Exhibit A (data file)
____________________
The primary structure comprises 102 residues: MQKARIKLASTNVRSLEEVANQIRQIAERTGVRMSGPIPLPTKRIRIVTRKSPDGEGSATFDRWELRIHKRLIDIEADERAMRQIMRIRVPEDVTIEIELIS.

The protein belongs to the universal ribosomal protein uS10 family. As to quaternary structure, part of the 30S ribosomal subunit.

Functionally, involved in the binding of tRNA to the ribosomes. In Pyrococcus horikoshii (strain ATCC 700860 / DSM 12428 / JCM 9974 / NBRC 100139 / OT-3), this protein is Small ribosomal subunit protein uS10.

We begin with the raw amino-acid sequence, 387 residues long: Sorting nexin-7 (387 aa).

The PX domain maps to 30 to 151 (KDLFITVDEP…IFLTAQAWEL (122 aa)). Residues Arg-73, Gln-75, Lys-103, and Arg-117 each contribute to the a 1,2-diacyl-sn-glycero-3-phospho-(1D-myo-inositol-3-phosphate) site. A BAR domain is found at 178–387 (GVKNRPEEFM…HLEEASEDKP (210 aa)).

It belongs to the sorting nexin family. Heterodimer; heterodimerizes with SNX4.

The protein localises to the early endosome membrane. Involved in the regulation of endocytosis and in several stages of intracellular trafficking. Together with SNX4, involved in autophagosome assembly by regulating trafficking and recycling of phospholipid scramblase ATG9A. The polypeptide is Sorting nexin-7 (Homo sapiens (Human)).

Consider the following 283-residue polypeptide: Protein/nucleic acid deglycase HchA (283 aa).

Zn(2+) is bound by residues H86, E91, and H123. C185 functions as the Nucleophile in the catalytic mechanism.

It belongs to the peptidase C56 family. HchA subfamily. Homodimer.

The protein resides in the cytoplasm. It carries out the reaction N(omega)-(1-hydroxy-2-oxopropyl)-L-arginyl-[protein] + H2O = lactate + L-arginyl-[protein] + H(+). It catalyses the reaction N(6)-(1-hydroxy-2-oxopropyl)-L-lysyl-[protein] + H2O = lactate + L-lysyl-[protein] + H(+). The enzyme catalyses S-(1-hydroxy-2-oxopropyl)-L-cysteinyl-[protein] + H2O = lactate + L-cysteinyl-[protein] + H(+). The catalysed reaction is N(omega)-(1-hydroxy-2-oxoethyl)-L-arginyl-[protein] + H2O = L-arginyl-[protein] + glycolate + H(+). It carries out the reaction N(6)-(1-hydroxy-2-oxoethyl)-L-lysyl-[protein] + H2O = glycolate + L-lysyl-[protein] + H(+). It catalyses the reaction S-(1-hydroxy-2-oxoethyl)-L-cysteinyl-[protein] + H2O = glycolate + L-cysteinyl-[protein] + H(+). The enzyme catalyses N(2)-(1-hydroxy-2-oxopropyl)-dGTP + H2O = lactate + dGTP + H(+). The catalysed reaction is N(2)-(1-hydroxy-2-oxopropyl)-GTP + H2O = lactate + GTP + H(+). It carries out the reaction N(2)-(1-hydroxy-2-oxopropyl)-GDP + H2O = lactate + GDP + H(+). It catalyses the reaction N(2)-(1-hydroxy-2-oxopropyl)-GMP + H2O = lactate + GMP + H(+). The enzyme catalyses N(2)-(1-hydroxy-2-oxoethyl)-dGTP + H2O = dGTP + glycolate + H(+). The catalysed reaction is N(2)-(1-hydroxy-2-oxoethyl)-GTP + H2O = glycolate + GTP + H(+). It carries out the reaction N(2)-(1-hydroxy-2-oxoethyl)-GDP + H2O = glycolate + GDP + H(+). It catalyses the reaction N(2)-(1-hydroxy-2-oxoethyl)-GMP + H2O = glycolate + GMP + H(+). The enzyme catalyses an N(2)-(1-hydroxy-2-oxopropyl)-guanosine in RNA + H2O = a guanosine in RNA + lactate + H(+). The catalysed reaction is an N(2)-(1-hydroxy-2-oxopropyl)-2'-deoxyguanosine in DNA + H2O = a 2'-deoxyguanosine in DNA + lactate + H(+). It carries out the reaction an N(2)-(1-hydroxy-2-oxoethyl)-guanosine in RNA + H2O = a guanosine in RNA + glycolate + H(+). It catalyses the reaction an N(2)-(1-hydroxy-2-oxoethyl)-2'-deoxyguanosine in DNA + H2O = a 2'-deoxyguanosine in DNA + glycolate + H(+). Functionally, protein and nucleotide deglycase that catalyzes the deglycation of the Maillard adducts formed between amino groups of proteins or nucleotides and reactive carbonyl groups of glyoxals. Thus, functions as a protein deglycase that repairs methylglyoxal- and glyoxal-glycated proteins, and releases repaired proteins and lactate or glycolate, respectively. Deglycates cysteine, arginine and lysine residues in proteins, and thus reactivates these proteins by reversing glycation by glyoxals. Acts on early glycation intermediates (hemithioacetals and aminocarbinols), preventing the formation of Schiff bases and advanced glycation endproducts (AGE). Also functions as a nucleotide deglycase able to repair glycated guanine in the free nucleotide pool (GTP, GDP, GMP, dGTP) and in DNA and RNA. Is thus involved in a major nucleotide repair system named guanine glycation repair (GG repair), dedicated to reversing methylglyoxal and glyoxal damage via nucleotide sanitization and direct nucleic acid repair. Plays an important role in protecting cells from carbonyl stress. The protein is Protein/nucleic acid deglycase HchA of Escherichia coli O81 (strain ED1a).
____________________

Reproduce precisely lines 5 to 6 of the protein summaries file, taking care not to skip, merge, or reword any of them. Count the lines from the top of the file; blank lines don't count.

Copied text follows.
The PX domain maps to 30 to 151 (KDLFITVDEP…IFLTAQAWEL (122 aa)). Residues Arg-73, Gln-75, Lys-103, and Arg-117 each contribute to the a 1,2-diacyl-sn-glycero-3-phospho-(1D-myo-inositol-3-phosphate) site. A BAR domain is found at 178–387 (GVKNRPEEFM…HLEEASEDKP (210 aa)).

It belongs to the sorting nexin family. Heterodimer; heterodimerizes with SNX4.